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Understanding Medicaid Planning
Presented by Laurie Steiner, Esq., Solomon, Steiner & Peck, Ltd.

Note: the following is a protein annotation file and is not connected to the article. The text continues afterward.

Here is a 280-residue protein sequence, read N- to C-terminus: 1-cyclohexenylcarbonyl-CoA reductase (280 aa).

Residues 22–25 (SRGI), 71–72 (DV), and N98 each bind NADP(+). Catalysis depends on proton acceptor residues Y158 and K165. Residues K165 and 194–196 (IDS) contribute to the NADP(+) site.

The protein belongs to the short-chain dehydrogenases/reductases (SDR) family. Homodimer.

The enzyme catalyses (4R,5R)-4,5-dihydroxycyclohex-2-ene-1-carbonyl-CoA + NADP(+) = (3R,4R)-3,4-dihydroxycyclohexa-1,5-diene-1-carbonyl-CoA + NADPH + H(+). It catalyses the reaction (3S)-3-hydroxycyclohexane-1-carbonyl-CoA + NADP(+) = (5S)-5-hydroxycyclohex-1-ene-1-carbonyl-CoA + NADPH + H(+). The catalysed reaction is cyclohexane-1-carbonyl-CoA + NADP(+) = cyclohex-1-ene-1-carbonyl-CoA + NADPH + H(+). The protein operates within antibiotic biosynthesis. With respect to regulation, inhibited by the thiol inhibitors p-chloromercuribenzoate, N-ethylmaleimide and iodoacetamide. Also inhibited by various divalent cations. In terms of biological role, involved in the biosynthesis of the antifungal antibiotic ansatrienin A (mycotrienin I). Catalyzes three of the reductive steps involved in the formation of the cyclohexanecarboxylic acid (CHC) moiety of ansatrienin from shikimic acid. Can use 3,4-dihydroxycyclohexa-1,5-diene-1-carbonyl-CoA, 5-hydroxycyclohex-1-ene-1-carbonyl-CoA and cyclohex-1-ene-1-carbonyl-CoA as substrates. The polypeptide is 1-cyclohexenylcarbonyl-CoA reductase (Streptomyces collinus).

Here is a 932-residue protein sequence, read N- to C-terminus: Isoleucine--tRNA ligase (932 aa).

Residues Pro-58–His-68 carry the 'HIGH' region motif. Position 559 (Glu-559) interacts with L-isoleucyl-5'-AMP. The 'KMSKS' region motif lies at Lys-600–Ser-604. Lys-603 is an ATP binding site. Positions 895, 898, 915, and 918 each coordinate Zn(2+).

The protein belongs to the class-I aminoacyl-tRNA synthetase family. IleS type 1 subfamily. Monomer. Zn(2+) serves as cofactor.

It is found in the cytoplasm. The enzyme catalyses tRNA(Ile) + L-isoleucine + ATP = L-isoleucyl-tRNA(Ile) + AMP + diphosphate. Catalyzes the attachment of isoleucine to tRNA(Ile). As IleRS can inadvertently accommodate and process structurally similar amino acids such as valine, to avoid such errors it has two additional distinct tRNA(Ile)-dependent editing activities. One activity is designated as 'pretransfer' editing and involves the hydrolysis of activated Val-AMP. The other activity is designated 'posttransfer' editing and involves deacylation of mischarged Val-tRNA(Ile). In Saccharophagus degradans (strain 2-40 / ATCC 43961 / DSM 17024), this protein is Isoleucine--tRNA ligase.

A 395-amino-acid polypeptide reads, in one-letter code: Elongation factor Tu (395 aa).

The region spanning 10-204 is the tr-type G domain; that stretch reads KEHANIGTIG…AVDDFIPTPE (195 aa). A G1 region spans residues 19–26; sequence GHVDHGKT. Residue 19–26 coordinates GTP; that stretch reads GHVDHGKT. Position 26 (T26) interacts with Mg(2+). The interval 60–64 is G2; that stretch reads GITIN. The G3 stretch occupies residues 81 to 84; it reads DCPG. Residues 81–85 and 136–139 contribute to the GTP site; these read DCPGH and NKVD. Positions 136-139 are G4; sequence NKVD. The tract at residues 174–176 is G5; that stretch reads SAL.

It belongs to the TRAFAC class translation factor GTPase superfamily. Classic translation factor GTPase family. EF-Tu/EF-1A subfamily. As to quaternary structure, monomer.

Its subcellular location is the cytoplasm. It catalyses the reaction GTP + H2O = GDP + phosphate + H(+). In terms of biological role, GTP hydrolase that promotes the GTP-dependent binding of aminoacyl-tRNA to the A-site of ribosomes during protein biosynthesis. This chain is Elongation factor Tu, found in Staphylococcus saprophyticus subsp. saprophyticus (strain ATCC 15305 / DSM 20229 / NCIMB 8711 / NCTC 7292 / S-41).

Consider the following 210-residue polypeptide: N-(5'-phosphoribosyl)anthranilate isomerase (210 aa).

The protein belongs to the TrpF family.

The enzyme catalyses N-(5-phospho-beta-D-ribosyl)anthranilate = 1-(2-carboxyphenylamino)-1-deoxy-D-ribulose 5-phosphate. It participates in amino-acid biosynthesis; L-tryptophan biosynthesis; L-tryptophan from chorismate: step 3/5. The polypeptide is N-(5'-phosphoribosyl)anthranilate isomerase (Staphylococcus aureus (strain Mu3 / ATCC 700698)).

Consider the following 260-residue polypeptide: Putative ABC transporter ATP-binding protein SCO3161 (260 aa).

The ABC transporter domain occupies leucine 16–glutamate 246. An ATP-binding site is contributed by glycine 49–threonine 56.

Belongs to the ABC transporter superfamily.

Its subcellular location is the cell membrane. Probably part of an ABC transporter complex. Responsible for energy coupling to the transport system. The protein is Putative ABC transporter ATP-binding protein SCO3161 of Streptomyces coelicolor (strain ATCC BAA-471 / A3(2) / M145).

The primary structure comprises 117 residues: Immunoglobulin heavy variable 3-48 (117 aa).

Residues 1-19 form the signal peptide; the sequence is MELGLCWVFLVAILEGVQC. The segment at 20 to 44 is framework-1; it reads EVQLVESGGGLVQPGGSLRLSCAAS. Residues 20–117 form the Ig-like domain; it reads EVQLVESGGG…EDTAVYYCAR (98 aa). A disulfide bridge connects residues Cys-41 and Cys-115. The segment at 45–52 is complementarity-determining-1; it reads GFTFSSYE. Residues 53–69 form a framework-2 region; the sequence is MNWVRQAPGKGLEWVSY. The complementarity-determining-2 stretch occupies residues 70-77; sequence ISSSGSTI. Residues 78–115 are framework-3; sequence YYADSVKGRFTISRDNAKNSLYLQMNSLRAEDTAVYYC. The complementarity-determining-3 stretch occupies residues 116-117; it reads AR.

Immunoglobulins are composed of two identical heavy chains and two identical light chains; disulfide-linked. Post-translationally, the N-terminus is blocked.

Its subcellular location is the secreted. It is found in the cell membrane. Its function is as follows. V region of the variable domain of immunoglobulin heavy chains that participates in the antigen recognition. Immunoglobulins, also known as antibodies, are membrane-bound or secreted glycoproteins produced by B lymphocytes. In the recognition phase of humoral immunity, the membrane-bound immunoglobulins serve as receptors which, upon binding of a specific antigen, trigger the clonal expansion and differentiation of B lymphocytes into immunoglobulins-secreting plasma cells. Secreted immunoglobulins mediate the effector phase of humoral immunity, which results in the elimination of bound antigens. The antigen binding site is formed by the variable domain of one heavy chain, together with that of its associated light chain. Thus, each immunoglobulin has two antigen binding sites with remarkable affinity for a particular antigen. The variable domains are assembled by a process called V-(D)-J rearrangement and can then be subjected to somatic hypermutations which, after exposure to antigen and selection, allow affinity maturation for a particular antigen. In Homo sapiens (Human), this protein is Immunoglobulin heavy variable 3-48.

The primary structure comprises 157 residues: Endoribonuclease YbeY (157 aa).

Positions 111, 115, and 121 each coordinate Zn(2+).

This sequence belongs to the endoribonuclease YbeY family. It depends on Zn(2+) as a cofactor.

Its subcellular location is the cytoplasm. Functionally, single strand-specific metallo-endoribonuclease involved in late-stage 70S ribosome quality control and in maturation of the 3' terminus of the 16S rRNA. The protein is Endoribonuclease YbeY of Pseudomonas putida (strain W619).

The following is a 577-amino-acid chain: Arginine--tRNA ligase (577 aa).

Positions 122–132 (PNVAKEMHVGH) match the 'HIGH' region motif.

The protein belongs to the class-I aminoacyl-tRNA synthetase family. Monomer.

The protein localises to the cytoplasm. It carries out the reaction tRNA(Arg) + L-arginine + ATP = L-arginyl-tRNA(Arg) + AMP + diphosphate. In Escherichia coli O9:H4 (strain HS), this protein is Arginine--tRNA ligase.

Aging is inevitable, and a gradual (or not so gradual) inability to function independently is a great concern for many people. While the prospect of entering a nursing home is a daunting one, equally frightening is the expense of nursing home care. Although purchasing long-term care insurance might be the most logical move, not everyone can afford the cost of its premiums. Many people feel that their only option is to spend down their life savings in order to private-pay nursing home care. Once this money has been exhausted, they’ll apply for Medicaid. But this isn’t the way it has to be. To qualify for Medicaid, both your income and the value of your assets must fall below certain limits, which vary from state to state. In determining your eligibility for Medicaid, a state may count only the income and assets that are legally available to you for paying your bills. Consequently, a number of tools have arisen to facilitate Medicaid qualification.

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